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Charlotte Amalie
Thursday, May 26, 2022
HomeNewsArchivesUVI TEAM AT SEA CONDUCTING MARINE RESEARCH

UVI TEAM AT SEA CONDUCTING MARINE RESEARCH

When the oceanographic research vessel Seward Johnson comes into the St. Thomas harbor on Sunday, it will be returning four students and three faculty and staff members of the University of the Virgin Islands from a week-long scientific expedition at sea.
Departing from Trinidad and making their way back to the Virgin Islands, they are studying aspects of the intermingling of Atlantic Ocean and Caribbean Sea waters as part of ongoing research called the Anagada Climate Tracers Study, or ACTS.
The UVI participants are students Jack DeVan, Brandon Eyre, Michael Holt and Barry Volson; marine biology professor Stephen Ratchford, marine research specialist Kevin Brown and Water Resources Research Institute staff member Ronald Olivacce. Four years ago, Olivacce was the first UVI student intern to take part in the program. Holt is the first female student to go to sea under the ACTS program.
This is the 10th shipboard study conducted under the ACTS program, which is gathering data on the flow and exchange of climatically important substances between the two bodies of water. Funding for the research is from the U.S. Energy Department and UVI's Eastern Caribbean Center. Conducted as a joint exercise with the National Oceanographic and Atmospheric Administration (NOAA), the expedition is taking measurements in each of the major passages of water between the islands of the Eastern Caribbean. UVI is conducting a study that focuses on the Anegada Passage.
The next, and perhaps last, ACTS expedition for this year will take place in June. Marine science students interested in helping to conduct scientific research on that trip can call 693-1391 or check out the website www.uvi.edu/ECC/ACTS.htm.

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When the oceanographic research vessel Seward Johnson comes into the St. Thomas harbor on Sunday, it will be returning four students and three faculty and staff members of the University of the Virgin Islands from a week-long scientific expedition at sea.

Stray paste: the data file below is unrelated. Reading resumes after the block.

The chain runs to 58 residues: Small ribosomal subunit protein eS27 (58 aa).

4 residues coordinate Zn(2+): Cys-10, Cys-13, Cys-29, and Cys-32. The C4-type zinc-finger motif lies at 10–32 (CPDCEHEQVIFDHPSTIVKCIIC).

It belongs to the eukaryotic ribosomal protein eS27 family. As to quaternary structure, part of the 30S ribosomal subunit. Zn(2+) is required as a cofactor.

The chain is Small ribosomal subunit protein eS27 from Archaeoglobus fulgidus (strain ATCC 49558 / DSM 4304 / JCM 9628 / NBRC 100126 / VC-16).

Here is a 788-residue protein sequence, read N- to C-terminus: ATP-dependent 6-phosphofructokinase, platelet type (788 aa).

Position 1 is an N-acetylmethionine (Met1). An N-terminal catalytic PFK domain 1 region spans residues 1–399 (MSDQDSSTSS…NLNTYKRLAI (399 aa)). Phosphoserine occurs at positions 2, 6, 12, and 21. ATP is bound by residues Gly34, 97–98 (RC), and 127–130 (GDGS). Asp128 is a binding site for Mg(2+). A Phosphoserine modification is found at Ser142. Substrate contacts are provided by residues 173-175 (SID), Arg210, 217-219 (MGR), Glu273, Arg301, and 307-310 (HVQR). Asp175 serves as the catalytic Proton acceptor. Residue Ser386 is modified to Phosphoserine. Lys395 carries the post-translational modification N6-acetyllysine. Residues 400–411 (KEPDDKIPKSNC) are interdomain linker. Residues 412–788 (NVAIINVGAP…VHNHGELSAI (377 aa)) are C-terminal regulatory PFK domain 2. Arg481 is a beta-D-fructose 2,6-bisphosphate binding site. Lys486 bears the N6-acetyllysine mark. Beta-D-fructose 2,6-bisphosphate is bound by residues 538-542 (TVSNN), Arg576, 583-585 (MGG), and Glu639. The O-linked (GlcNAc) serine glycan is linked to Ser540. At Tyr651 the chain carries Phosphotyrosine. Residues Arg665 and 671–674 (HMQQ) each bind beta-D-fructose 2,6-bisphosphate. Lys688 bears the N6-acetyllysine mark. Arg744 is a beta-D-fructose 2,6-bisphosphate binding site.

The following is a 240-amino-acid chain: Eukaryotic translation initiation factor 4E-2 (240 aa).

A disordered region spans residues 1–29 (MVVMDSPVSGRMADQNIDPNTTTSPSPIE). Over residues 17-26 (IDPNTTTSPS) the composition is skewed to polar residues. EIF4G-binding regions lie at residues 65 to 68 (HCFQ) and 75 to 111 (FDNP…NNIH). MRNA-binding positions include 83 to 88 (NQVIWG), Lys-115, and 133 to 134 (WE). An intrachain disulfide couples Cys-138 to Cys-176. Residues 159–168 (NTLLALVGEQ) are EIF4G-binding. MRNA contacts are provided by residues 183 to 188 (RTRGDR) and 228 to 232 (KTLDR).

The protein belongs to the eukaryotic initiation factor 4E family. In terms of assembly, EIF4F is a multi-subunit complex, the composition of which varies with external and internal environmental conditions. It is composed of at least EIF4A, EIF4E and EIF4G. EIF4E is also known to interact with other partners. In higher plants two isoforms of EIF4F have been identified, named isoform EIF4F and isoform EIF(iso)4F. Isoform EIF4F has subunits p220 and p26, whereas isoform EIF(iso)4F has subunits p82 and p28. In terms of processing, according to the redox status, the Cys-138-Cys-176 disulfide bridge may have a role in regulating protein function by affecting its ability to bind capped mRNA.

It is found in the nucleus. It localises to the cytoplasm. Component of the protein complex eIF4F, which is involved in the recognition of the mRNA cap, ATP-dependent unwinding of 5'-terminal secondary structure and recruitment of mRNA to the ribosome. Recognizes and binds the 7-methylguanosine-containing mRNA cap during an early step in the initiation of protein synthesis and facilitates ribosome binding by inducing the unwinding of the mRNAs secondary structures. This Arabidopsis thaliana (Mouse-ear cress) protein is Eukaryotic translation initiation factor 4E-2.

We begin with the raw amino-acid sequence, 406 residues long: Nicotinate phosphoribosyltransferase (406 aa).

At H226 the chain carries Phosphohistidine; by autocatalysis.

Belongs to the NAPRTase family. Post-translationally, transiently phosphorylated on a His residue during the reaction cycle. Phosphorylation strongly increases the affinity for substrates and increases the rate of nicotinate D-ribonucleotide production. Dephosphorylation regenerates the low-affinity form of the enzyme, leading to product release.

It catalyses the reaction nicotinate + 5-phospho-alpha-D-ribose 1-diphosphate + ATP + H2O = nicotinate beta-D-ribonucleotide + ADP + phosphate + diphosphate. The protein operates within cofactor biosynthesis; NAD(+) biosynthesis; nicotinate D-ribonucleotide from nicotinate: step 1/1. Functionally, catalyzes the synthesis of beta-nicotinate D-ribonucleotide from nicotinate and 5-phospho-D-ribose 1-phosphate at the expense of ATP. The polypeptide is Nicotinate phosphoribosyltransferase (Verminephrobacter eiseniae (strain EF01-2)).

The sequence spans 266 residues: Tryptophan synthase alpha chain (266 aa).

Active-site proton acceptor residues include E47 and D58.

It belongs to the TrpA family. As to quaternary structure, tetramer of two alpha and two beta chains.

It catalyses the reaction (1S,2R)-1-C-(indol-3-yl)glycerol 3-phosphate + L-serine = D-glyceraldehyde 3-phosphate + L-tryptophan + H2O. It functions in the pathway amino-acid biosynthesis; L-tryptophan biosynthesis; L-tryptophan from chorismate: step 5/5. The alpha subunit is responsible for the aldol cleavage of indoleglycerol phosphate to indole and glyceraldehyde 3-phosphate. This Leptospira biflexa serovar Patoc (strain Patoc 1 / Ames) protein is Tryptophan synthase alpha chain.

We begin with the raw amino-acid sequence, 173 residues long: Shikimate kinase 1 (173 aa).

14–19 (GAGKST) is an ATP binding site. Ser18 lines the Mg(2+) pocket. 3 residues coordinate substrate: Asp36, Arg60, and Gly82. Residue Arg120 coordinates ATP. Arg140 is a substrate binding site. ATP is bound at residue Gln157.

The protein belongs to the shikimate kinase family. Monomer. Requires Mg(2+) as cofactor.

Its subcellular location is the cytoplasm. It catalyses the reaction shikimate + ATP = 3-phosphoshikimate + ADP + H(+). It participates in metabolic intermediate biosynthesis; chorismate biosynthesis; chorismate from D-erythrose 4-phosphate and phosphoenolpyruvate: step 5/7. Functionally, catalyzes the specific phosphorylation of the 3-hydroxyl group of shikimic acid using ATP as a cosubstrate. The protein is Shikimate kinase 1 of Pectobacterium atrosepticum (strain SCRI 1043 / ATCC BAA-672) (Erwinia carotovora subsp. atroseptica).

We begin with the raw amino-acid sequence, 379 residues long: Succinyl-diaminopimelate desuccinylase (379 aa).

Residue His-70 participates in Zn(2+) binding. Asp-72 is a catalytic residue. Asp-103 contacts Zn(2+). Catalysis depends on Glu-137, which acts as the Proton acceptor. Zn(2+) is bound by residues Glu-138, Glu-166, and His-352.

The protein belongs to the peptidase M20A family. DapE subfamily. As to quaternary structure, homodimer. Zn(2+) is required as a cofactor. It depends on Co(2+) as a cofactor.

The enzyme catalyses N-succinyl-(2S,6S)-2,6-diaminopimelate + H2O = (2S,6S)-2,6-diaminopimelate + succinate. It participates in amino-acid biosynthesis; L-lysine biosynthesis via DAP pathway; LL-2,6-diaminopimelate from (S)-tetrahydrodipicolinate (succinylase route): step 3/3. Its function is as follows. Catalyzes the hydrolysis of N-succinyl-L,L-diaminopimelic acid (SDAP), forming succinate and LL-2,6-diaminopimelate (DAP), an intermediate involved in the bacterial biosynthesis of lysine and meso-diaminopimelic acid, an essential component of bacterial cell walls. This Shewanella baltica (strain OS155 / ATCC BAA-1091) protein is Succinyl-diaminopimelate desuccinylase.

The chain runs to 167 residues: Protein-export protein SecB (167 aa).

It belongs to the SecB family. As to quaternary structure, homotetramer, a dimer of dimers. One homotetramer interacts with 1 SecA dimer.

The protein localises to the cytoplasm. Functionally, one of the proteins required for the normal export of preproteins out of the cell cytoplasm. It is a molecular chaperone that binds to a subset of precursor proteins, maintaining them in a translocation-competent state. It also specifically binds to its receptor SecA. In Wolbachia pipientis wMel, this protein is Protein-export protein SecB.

Departing from Trinidad and making their way back to the Virgin Islands, they are studying aspects of the intermingling of Atlantic Ocean and Caribbean Sea waters as part of ongoing research called the Anagada Climate Tracers Study, or ACTS.
The UVI participants are students Jack DeVan, Brandon Eyre, Michael Holt and Barry Volson; marine biology professor Stephen Ratchford, marine research specialist Kevin Brown and Water Resources Research Institute staff member Ronald Olivacce. Four years ago, Olivacce was the first UVI student intern to take part in the program. Holt is the first female student to go to sea under the ACTS program.
This is the 10th shipboard study conducted under the ACTS program, which is gathering data on the flow and exchange of climatically important substances between the two bodies of water. Funding for the research is from the U.S. Energy Department and UVI's Eastern Caribbean Center. Conducted as a joint exercise with the National Oceanographic and Atmospheric Administration (NOAA), the expedition is taking measurements in each of the major passages of water between the islands of the Eastern Caribbean. UVI is conducting a study that focuses on the Anegada Passage.
The next, and perhaps last, ACTS expedition for this year will take place in June. Marine science students interested in helping to conduct scientific research on that trip can call 693-1391 or check out the website www.uvi.edu/ECC/ACTS.htm.